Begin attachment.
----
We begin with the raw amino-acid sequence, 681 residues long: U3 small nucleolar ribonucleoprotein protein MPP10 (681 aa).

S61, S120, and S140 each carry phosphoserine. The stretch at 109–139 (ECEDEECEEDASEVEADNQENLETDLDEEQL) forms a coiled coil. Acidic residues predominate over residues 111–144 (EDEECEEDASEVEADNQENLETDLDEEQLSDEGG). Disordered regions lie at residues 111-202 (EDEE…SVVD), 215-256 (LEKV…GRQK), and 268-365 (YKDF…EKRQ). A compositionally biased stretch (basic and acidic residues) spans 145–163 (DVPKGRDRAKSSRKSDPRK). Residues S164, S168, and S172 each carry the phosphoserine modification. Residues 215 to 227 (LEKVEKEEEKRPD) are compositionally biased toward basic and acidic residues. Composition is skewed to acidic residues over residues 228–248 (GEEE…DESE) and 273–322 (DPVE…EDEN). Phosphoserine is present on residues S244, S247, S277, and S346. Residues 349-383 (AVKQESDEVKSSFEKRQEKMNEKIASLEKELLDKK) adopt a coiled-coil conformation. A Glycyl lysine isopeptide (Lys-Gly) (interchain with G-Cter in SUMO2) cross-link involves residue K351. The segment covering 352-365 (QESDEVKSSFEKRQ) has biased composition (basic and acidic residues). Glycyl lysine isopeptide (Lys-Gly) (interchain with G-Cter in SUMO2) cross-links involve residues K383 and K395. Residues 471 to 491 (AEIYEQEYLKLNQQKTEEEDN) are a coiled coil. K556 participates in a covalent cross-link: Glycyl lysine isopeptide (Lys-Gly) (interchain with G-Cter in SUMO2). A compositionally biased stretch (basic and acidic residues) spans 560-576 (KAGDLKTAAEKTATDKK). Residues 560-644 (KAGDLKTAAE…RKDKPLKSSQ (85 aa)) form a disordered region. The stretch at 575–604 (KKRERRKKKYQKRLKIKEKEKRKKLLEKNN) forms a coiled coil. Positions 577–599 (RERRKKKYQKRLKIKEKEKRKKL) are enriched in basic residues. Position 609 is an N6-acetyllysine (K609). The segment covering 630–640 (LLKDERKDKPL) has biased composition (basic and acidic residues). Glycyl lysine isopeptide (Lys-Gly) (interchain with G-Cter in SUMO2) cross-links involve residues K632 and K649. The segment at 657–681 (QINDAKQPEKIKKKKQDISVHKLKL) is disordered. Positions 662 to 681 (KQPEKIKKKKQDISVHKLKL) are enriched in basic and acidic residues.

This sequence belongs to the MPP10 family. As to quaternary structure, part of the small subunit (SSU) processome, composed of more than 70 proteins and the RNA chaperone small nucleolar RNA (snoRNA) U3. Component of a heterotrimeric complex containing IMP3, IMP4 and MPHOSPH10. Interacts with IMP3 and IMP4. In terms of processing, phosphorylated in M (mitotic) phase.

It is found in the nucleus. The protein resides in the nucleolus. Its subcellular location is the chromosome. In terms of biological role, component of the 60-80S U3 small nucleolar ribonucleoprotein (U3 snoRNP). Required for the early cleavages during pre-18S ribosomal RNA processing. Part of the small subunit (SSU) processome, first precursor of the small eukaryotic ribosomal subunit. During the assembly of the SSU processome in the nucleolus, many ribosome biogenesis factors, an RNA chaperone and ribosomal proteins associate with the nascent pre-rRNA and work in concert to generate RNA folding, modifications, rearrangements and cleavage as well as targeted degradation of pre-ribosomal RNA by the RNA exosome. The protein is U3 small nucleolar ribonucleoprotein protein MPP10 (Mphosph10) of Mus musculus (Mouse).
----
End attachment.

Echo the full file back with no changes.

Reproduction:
We begin with the raw amino-acid sequence, 681 residues long: U3 small nucleolar ribonucleoprotein protein MPP10 (681 aa).

S61, S120, and S140 each carry phosphoserine. The stretch at 109–139 (ECEDEECEEDASEVEADNQENLETDLDEEQL) forms a coiled coil. Acidic residues predominate over residues 111–144 (EDEECEEDASEVEADNQENLETDLDEEQLSDEGG). Disordered regions lie at residues 111-202 (EDEE…SVVD), 215-256 (LEKV…GRQK), and 268-365 (YKDF…EKRQ). A compositionally biased stretch (basic and acidic residues) spans 145–163 (DVPKGRDRAKSSRKSDPRK). Residues S164, S168, and S172 each carry the phosphoserine modification. Residues 215 to 227 (LEKVEKEEEKRPD) are compositionally biased toward basic and acidic residues. Composition is skewed to acidic residues over residues 228–248 (GEEE…DESE) and 273–322 (DPVE…EDEN). Phosphoserine is present on residues S244, S247, S277, and S346. Residues 349-383 (AVKQESDEVKSSFEKRQEKMNEKIASLEKELLDKK) adopt a coiled-coil conformation. A Glycyl lysine isopeptide (Lys-Gly) (interchain with G-Cter in SUMO2) cross-link involves residue K351. The segment covering 352-365 (QESDEVKSSFEKRQ) has biased composition (basic and acidic residues). Glycyl lysine isopeptide (Lys-Gly) (interchain with G-Cter in SUMO2) cross-links involve residues K383 and K395. Residues 471 to 491 (AEIYEQEYLKLNQQKTEEEDN) are a coiled coil. K556 participates in a covalent cross-link: Glycyl lysine isopeptide (Lys-Gly) (interchain with G-Cter in SUMO2). A compositionally biased stretch (basic and acidic residues) spans 560-576 (KAGDLKTAAEKTATDKK). Residues 560-644 (KAGDLKTAAE…RKDKPLKSSQ (85 aa)) form a disordered region. The stretch at 575–604 (KKRERRKKKYQKRLKIKEKEKRKKLLEKNN) forms a coiled coil. Positions 577–599 (RERRKKKYQKRLKIKEKEKRKKL) are enriched in basic residues. Position 609 is an N6-acetyllysine (K609). The segment covering 630–640 (LLKDERKDKPL) has biased composition (basic and acidic residues). Glycyl lysine isopeptide (Lys-Gly) (interchain with G-Cter in SUMO2) cross-links involve residues K632 and K649. The segment at 657–681 (QINDAKQPEKIKKKKQDISVHKLKL) is disordered. Positions 662 to 681 (KQPEKIKKKKQDISVHKLKL) are enriched in basic and acidic residues.

This sequence belongs to the MPP10 family. As to quaternary structure, part of the small subunit (SSU) processome, composed of more than 70 proteins and the RNA chaperone small nucleolar RNA (snoRNA) U3. Component of a heterotrimeric complex containing IMP3, IMP4 and MPHOSPH10. Interacts with IMP3 and IMP4. In terms of processing, phosphorylated in M (mitotic) phase.

It is found in the nucleus. The protein resides in the nucleolus. Its subcellular location is the chromosome. In terms of biological role, component of the 60-80S U3 small nucleolar ribonucleoprotein (U3 snoRNP). Required for the early cleavages during pre-18S ribosomal RNA processing. Part of the small subunit (SSU) processome, first precursor of the small eukaryotic ribosomal subunit. During the assembly of the SSU processome in the nucleolus, many ribosome biogenesis factors, an RNA chaperone and ribosomal proteins associate with the nascent pre-rRNA and work in concert to generate RNA folding, modifications, rearrangements and cleavage as well as targeted degradation of pre-ribosomal RNA by the RNA exosome. The protein is U3 small nucleolar ribonucleoprotein protein MPP10 (Mphosph10) of Mus musculus (Mouse).